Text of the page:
INTERPOL and The Nigeria Police Force announced the results of Operation Falcon II, joint operations that led to the arrest of 11 Nigerian business email compromise (BEC) actors. Collaborative in its approach, this operation leveraged intelligence and resources from several industry partners combined with law enforcement entities from over six nations in order to map global victims back to a core subset of actors who have historically operated outside of foreign law enforcement jurisdictions.
BEC remains the most common and most costly threat facing our customers. This threat held the top spot for the fifth year in a row on the 2020 FBI Internet Crime Complaint Center (IC3) report. Over half a decade, global losses have ballooned from $360 million in 2016 to a staggering $1.8 billion in 2020. As we eagerly await the release of the 2021 numbers, our telemetry and experience helping clients respond to BEC attacks suggests that last year’s global losses will once again set new records.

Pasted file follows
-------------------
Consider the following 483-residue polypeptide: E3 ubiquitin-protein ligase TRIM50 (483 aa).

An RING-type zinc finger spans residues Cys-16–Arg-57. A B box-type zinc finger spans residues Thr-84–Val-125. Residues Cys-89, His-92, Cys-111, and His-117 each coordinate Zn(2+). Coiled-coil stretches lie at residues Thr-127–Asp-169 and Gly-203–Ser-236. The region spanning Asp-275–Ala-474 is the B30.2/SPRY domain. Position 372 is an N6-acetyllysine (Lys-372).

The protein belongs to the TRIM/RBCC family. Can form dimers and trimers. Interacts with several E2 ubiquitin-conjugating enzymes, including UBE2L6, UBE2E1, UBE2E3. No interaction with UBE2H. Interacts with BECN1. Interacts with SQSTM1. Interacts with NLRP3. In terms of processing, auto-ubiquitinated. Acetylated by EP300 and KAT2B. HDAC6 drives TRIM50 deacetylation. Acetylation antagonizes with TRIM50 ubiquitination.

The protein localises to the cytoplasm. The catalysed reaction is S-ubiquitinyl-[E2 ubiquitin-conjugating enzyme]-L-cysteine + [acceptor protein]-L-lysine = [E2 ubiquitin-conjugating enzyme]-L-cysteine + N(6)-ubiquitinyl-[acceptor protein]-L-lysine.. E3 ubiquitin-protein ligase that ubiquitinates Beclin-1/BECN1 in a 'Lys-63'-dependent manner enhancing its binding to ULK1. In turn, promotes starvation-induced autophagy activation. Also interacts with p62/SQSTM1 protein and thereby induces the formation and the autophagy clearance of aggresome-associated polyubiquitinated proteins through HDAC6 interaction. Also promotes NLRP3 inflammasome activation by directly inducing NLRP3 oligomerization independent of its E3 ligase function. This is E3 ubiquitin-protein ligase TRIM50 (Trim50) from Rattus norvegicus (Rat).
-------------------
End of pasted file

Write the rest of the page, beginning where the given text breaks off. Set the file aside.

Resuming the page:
Despite these massive loss amounts, industry and global law enforcement continue to make considerable strides toward thwarting this activity.
Furthermore, this recent operation was novel in its approach in that it didn’t target the easily identifiable money mules or flashy Instagram influencers who are typically seen benefiting from these schemes. Instead, it focused predominantly on the technical backbone of BEC operations by targeting the actors who possess the skills and knowledge to build and deploy the malware and domain infrastructure used in these schemes. Of the individuals arrested, we track six out of the 11 actors as being SilverTerrier (Nigerian malware) actors who have successfully avoided prosecution for the past half decade due to the complexities of mapping global victims beyond the flow of stolen funds back to the source of malicious network activity.